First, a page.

Call center employees are selling user information

Indian call center employees sell confidential data belonging to users for as little as $0.03, reports the Daily Mail.

According to the news outlet, reporters from The Sunday Times have gone undercover in India and have tried to discover if the information that call center employees have access to is in danger of being shared with marketers and crooks.

Unfortunately, the answer is yes, as two IT “consultants” were ready to meet and to offer for sale over 45 different sets of information on nearly 500,000 Britons.

Among the information contained in the data sets were names, addresses and phone numbers, credit and debit card information complete with the expiry dates and the three-digit security verification codes, information about loans and mortgages, mobile phone contracts, television subscriptions, medical records and more.

Most of the information comes from a number of major banks and financial organizations, and its usually less than 72 hours old, allowing its buyers to easily take advantage of it.

“These [pieces of data] are ones that have been sold to somebody already. This is Barclays, this is Halifax, this is Lloyds TSB. We’ve been dealing so long we can tell the bank by just the card number,” boasted the “consultants” to the reporters, showing the records on a laptop.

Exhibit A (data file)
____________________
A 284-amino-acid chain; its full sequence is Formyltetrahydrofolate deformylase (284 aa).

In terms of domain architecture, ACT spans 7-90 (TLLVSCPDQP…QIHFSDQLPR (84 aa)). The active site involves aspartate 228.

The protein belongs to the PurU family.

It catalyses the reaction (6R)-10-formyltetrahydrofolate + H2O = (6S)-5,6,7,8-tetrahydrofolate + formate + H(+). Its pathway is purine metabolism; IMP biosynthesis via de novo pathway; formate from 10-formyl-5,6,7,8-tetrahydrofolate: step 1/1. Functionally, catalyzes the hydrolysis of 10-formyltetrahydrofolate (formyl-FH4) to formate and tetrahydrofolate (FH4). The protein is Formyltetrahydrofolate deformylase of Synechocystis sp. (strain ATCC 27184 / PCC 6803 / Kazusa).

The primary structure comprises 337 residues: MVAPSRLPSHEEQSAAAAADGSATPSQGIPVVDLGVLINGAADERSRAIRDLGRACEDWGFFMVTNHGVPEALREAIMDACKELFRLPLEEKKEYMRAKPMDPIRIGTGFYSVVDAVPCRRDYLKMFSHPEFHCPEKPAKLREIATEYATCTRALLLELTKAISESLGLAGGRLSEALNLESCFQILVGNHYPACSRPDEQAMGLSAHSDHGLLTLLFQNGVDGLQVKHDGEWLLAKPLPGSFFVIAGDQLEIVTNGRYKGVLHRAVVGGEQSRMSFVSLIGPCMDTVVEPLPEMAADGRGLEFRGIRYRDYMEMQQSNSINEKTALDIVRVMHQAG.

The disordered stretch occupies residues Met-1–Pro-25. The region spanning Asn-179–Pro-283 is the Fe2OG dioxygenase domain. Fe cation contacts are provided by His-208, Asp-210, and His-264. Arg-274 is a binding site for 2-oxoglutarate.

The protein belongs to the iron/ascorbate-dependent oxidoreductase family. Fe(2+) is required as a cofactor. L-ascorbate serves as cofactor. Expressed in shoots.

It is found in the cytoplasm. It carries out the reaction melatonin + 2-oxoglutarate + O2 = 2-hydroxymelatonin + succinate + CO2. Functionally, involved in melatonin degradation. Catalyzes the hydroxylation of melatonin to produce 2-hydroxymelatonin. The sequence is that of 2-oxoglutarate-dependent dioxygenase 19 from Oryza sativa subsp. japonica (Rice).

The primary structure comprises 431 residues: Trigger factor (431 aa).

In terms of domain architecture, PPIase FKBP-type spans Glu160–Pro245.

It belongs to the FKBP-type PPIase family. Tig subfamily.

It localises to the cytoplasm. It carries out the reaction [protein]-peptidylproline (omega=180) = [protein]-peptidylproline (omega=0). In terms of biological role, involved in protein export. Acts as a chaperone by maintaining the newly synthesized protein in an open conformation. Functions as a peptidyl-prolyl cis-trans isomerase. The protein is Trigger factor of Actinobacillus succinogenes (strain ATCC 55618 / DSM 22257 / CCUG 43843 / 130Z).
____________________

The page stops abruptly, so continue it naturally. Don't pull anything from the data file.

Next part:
The financial data is definitely a boon for cyber crooks, but the rest is a goldmine for marketers. Having that much insight into the personal lives of the users allows them or their clients to make their efforts at targeting users more successful.

According to DM, some 330,000 people are employed in call centers in India, and it’s logical to assume that these particular “consultants” are not the only ones selling. Some British companies have already closed down the call centers they had in India and transferred them to other countries, the problem is likely to remain.

As long as the theft can be executed without getting caught, there are always those who will try to get away with it, even in “rich” countries.

It seems to me that the answer to this problem to make it as difficult as possible for employees to exfiltrate the data in the first place. Data leakage prevention solutions come to mind, as well as making it impossible for them to use movable data storage devices.

It is also important to put data security policies in place, and punish those who break them. Of course, all these are not full-proof solutions by themselves, but used together they can seriously lessen the risk of data being stolen.

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